I joined the other children in the choir hall where we were given flowers to carry in a procession. We walked along an inside wall of the church and up a center pathway through the congregation where we were greeted by young women in white robes who arranged the flowers in vases on stands, making a pyramid on either side of the aisle.

The church was designed in three parts. The main part where the congregation sat opened on to a smaller area where the choir was seated. The massive pipe organ was behind the choir and there were two lecterns used by the ministers. The first part of the service was a reading from the Bible which we called “the Word” (of God). The second reading was from the writings of Swedenborg. Beyond this was the sanctuary, the final area, where there was an altar on which the Word was placed, surrounded by seven candle sticks. Before every service a young man or woman came out in a white robe with a wand and lit the candles.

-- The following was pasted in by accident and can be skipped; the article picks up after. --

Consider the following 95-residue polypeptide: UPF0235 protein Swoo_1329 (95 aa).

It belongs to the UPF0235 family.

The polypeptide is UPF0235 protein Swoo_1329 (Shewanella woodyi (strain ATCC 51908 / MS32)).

I always loved sitting in the wooden pews with royal blue velvet cushions, listening to the organ, the smell of the boxwood and stone of the building and watching the beams of light pouring through the stain glass windows bathing us in rainbows of color. In the sanctuary the light through the blue and red glass cast a lavender glow over the white robes of the clergy. The hymns were familiar and singing was a joy for me.

The church was built during the depression. Artisans and craftsmen were brought from Europe. The formula for making the stained glass was a well guarded secret and the work was done on the premises. There was hand carving of wood and sculpting of stone as well as wrought iron work.